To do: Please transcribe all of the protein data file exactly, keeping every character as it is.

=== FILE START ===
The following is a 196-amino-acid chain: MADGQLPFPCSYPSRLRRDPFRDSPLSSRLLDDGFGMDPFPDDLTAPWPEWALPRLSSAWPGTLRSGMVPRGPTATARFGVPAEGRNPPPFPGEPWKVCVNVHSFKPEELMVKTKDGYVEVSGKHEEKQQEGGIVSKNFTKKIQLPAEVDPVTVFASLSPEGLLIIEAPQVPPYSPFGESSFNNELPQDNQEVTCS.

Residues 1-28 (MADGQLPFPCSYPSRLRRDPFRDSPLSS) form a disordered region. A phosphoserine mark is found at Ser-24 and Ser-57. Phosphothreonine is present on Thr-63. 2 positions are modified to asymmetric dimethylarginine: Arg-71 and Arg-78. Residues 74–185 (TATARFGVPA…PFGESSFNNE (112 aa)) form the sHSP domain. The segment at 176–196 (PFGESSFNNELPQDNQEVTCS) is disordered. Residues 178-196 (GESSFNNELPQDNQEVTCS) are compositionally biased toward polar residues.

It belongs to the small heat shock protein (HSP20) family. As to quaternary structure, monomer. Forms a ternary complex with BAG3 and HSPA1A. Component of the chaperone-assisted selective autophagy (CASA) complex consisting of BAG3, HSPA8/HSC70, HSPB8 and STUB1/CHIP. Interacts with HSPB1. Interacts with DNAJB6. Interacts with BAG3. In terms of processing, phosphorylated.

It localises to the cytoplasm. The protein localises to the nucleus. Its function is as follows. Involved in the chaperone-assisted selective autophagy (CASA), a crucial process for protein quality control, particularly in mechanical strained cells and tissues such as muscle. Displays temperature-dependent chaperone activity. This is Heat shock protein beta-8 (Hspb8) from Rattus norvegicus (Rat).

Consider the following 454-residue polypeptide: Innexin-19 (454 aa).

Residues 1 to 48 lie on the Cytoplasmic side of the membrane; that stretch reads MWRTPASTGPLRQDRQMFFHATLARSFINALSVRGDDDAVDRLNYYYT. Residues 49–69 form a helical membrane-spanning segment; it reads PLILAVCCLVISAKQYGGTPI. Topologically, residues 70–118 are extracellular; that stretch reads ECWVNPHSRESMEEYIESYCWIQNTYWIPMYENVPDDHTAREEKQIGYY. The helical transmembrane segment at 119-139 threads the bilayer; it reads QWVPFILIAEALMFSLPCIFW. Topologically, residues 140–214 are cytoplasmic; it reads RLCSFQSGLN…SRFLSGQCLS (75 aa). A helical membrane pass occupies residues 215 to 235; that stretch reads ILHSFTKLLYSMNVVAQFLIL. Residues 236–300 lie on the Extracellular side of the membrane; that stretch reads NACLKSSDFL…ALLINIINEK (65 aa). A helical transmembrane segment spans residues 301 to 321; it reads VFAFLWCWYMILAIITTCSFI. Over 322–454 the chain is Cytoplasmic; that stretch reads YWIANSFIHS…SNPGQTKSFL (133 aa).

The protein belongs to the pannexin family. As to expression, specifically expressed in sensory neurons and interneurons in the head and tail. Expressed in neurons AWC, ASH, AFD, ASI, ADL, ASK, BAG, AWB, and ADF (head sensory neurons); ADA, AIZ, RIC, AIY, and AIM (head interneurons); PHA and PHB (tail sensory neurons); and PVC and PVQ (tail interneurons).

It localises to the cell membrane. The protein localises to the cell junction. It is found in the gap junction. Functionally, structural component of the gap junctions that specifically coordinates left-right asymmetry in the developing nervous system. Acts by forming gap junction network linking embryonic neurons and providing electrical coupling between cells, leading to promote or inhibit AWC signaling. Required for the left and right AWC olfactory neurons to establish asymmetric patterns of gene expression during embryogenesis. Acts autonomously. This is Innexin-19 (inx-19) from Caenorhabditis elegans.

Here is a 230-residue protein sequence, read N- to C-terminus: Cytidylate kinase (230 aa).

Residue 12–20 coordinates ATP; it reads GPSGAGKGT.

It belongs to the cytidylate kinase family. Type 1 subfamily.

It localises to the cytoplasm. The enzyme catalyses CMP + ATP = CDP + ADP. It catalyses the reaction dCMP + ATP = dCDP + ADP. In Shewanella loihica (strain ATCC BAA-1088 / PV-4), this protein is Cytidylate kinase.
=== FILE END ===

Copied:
The following is a 196-amino-acid chain: MADGQLPFPCSYPSRLRRDPFRDSPLSSRLLDDGFGMDPFPDDLTAPWPEWALPRLSSAWPGTLRSGMVPRGPTATARFGVPAEGRNPPPFPGEPWKVCVNVHSFKPEELMVKTKDGYVEVSGKHEEKQQEGGIVSKNFTKKIQLPAEVDPVTVFASLSPEGLLIIEAPQVPPYSPFGESSFNNELPQDNQEVTCS.

Residues 1-28 (MADGQLPFPCSYPSRLRRDPFRDSPLSS) form a disordered region. A phosphoserine mark is found at Ser-24 and Ser-57. Phosphothreonine is present on Thr-63. 2 positions are modified to asymmetric dimethylarginine: Arg-71 and Arg-78. Residues 74–185 (TATARFGVPA…PFGESSFNNE (112 aa)) form the sHSP domain. The segment at 176–196 (PFGESSFNNELPQDNQEVTCS) is disordered. Residues 178-196 (GESSFNNELPQDNQEVTCS) are compositionally biased toward polar residues.

It belongs to the small heat shock protein (HSP20) family. As to quaternary structure, monomer. Forms a ternary complex with BAG3 and HSPA1A. Component of the chaperone-assisted selective autophagy (CASA) complex consisting of BAG3, HSPA8/HSC70, HSPB8 and STUB1/CHIP. Interacts with HSPB1. Interacts with DNAJB6. Interacts with BAG3. In terms of processing, phosphorylated.

It localises to the cytoplasm. The protein localises to the nucleus. Its function is as follows. Involved in the chaperone-assisted selective autophagy (CASA), a crucial process for protein quality control, particularly in mechanical strained cells and tissues such as muscle. Displays temperature-dependent chaperone activity. This is Heat shock protein beta-8 (Hspb8) from Rattus norvegicus (Rat).

Consider the following 454-residue polypeptide: Innexin-19 (454 aa).

Residues 1 to 48 lie on the Cytoplasmic side of the membrane; that stretch reads MWRTPASTGPLRQDRQMFFHATLARSFINALSVRGDDDAVDRLNYYYT. Residues 49–69 form a helical membrane-spanning segment; it reads PLILAVCCLVISAKQYGGTPI. Topologically, residues 70–118 are extracellular; that stretch reads ECWVNPHSRESMEEYIESYCWIQNTYWIPMYENVPDDHTAREEKQIGYY. The helical transmembrane segment at 119-139 threads the bilayer; it reads QWVPFILIAEALMFSLPCIFW. Topologically, residues 140–214 are cytoplasmic; it reads RLCSFQSGLN…SRFLSGQCLS (75 aa). A helical membrane pass occupies residues 215 to 235; that stretch reads ILHSFTKLLYSMNVVAQFLIL. Residues 236–300 lie on the Extracellular side of the membrane; that stretch reads NACLKSSDFL…ALLINIINEK (65 aa). A helical transmembrane segment spans residues 301 to 321; it reads VFAFLWCWYMILAIITTCSFI. Over 322–454 the chain is Cytoplasmic; that stretch reads YWIANSFIHS…SNPGQTKSFL (133 aa).

The protein belongs to the pannexin family. As to expression, specifically expressed in sensory neurons and interneurons in the head and tail. Expressed in neurons AWC, ASH, AFD, ASI, ADL, ASK, BAG, AWB, and ADF (head sensory neurons); ADA, AIZ, RIC, AIY, and AIM (head interneurons); PHA and PHB (tail sensory neurons); and PVC and PVQ (tail interneurons).

It localises to the cell membrane. The protein localises to the cell junction. It is found in the gap junction. Functionally, structural component of the gap junctions that specifically coordinates left-right asymmetry in the developing nervous system. Acts by forming gap junction network linking embryonic neurons and providing electrical coupling between cells, leading to promote or inhibit AWC signaling. Required for the left and right AWC olfactory neurons to establish asymmetric patterns of gene expression during embryogenesis. Acts autonomously. This is Innexin-19 (inx-19) from Caenorhabditis elegans.

Here is a 230-residue protein sequence, read N- to C-terminus: Cytidylate kinase (230 aa).

Residue 12–20 coordinates ATP; it reads GPSGAGKGT.

It belongs to the cytidylate kinase family. Type 1 subfamily.

It localises to the cytoplasm. The enzyme catalyses CMP + ATP = CDP + ADP. It catalyses the reaction dCMP + ATP = dCDP + ADP. In Shewanella loihica (strain ATCC BAA-1088 / PV-4), this protein is Cytidylate kinase.